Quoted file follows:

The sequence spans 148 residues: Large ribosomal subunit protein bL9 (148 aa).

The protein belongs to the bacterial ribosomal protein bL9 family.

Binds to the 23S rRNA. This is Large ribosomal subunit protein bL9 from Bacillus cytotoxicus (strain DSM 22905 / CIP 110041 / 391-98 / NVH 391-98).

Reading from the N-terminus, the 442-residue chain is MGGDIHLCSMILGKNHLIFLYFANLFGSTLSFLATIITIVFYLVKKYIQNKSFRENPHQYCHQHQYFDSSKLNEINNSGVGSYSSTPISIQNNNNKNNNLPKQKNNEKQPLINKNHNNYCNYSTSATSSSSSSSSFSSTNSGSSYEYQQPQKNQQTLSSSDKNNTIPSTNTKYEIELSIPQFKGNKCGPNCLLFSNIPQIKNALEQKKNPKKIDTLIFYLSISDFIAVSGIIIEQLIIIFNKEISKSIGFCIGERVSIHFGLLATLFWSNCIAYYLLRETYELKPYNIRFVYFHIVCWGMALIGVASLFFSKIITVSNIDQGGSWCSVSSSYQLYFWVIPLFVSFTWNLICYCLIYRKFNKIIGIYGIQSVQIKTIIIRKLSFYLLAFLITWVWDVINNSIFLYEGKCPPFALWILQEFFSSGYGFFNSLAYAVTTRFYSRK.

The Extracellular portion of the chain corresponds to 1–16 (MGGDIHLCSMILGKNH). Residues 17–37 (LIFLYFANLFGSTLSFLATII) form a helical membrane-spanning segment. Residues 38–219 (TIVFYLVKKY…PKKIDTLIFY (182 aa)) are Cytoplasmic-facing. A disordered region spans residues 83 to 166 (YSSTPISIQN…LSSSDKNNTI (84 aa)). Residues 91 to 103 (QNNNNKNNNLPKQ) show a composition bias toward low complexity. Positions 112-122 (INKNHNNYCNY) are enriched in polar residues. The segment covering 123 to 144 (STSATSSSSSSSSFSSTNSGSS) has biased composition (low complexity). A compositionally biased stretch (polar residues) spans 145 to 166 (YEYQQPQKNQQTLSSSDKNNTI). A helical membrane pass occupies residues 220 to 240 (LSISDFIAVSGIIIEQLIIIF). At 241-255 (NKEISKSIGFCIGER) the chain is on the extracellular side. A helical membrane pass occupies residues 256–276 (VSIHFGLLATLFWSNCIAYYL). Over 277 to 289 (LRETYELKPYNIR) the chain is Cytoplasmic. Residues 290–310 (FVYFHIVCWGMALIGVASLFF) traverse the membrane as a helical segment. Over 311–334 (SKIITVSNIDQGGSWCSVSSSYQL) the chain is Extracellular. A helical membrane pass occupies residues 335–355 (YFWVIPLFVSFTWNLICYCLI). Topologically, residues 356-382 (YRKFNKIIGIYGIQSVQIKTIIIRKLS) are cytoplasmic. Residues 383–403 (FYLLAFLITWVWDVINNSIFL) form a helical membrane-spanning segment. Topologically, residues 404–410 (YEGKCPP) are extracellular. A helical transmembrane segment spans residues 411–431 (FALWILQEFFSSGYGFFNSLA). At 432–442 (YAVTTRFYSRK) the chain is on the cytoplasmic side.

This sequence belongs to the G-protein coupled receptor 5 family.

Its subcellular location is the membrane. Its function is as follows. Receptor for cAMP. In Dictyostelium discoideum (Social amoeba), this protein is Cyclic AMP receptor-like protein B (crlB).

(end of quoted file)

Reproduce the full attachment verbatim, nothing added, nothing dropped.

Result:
The sequence spans 148 residues: Large ribosomal subunit protein bL9 (148 aa).

The protein belongs to the bacterial ribosomal protein bL9 family.

Binds to the 23S rRNA. This is Large ribosomal subunit protein bL9 from Bacillus cytotoxicus (strain DSM 22905 / CIP 110041 / 391-98 / NVH 391-98).

Reading from the N-terminus, the 442-residue chain is MGGDIHLCSMILGKNHLIFLYFANLFGSTLSFLATIITIVFYLVKKYIQNKSFRENPHQYCHQHQYFDSSKLNEINNSGVGSYSSTPISIQNNNNKNNNLPKQKNNEKQPLINKNHNNYCNYSTSATSSSSSSSSFSSTNSGSSYEYQQPQKNQQTLSSSDKNNTIPSTNTKYEIELSIPQFKGNKCGPNCLLFSNIPQIKNALEQKKNPKKIDTLIFYLSISDFIAVSGIIIEQLIIIFNKEISKSIGFCIGERVSIHFGLLATLFWSNCIAYYLLRETYELKPYNIRFVYFHIVCWGMALIGVASLFFSKIITVSNIDQGGSWCSVSSSYQLYFWVIPLFVSFTWNLICYCLIYRKFNKIIGIYGIQSVQIKTIIIRKLSFYLLAFLITWVWDVINNSIFLYEGKCPPFALWILQEFFSSGYGFFNSLAYAVTTRFYSRK.

The Extracellular portion of the chain corresponds to 1–16 (MGGDIHLCSMILGKNH). Residues 17–37 (LIFLYFANLFGSTLSFLATII) form a helical membrane-spanning segment. Residues 38–219 (TIVFYLVKKY…PKKIDTLIFY (182 aa)) are Cytoplasmic-facing. A disordered region spans residues 83 to 166 (YSSTPISIQN…LSSSDKNNTI (84 aa)). Residues 91 to 103 (QNNNNKNNNLPKQ) show a composition bias toward low complexity. Positions 112-122 (INKNHNNYCNY) are enriched in polar residues. The segment covering 123 to 144 (STSATSSSSSSSSFSSTNSGSS) has biased composition (low complexity). A compositionally biased stretch (polar residues) spans 145 to 166 (YEYQQPQKNQQTLSSSDKNNTI). A helical membrane pass occupies residues 220 to 240 (LSISDFIAVSGIIIEQLIIIF). At 241-255 (NKEISKSIGFCIGER) the chain is on the extracellular side. A helical membrane pass occupies residues 256–276 (VSIHFGLLATLFWSNCIAYYL). Over 277 to 289 (LRETYELKPYNIR) the chain is Cytoplasmic. Residues 290–310 (FVYFHIVCWGMALIGVASLFF) traverse the membrane as a helical segment. Over 311–334 (SKIITVSNIDQGGSWCSVSSSYQL) the chain is Extracellular. A helical membrane pass occupies residues 335–355 (YFWVIPLFVSFTWNLICYCLI). Topologically, residues 356-382 (YRKFNKIIGIYGIQSVQIKTIIIRKLS) are cytoplasmic. Residues 383–403 (FYLLAFLITWVWDVINNSIFL) form a helical membrane-spanning segment. Topologically, residues 404–410 (YEGKCPP) are extracellular. A helical transmembrane segment spans residues 411–431 (FALWILQEFFSSGYGFFNSLA). At 432–442 (YAVTTRFYSRK) the chain is on the cytoplasmic side.

This sequence belongs to the G-protein coupled receptor 5 family.

Its subcellular location is the membrane. Its function is as follows. Receptor for cAMP. In Dictyostelium discoideum (Social amoeba), this protein is Cyclic AMP receptor-like protein B (crlB).